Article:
Research announced at the Madrid conference could radically change treatment for lung cancer, melanoma and kidney cancer
A wave of new clinical trial results with broad implications swept over the IFEMA convention center in Madrid, Spain.
About 24,000 participants, from 130 countries, attended the annual congress of the European Society of Medical Oncology (ESMO) — the largest global oncology-focused meetings of the year. In all, there were 1,700 presentations delivered in multiple auditoriums and meeting rooms across the massive convention center.
Among the most important results, known as late-breaking abstracts (LBAs), were findings that could completely change the way patients with lung cancer, melanoma and kidney cancer are treated, along with a host of other findings. There were 55 LBAs.
Now, in the wake of the meeting, physicians and researchers continue to debate how these new findings could impact the care of patients. The clinical trials with the greatest impact were labeled PACIFIC, FLAURA, COMBI-AD, CheckMate 238 and 214, MONARCH3, ARIEL3 and RANGE.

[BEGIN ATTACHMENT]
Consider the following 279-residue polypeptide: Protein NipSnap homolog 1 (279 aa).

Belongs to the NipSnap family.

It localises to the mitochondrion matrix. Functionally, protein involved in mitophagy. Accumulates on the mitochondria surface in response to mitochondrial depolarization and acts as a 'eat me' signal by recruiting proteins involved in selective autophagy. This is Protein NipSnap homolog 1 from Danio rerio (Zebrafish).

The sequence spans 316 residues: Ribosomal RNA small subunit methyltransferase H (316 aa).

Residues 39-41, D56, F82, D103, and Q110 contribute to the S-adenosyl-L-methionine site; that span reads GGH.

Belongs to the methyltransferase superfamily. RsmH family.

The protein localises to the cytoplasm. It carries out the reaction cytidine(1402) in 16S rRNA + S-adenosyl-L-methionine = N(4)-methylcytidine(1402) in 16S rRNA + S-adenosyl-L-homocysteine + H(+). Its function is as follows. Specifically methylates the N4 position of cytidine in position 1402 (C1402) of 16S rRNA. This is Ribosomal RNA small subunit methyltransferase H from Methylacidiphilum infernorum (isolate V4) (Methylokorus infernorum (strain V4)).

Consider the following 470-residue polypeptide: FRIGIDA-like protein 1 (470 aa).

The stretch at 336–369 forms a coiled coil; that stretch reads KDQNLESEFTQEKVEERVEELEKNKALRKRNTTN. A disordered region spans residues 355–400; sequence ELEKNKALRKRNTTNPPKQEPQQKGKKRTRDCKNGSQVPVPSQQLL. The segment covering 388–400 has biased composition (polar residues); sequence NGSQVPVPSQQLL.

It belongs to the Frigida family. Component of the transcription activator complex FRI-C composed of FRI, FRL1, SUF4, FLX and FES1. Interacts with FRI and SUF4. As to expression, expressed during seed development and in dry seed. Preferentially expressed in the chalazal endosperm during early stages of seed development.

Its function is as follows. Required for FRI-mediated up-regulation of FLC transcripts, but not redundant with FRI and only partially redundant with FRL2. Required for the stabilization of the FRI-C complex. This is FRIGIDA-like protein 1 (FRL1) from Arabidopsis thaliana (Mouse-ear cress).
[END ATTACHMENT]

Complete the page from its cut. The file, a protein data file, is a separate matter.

Here’s a round up of CURE
’s coverage of the event:
Increased Abdominal Fat Associated With Higher Cancer Risk
Breast Cancer Risk Nearly Cut in Half For Women With High Cholesterol
Keytruda Bests Chemotherapy in Overall Survival Rates for Bladder Cancer
BRCA Gene Mutation May Harm Fertility Preservation in Women With Breast Cancer
New Treatments Needed for Those Disabled by Advanced Gastric Cancer
New Tool May Help Patients With Cancer Get Earlier Palliative Care
Careers of Young Survivors Can be Disrupted by Late-Emerging Side Effects of Cancer Treatment
Nausea, Vomiting No Longer a Top Chemotherapy Concern Among Patients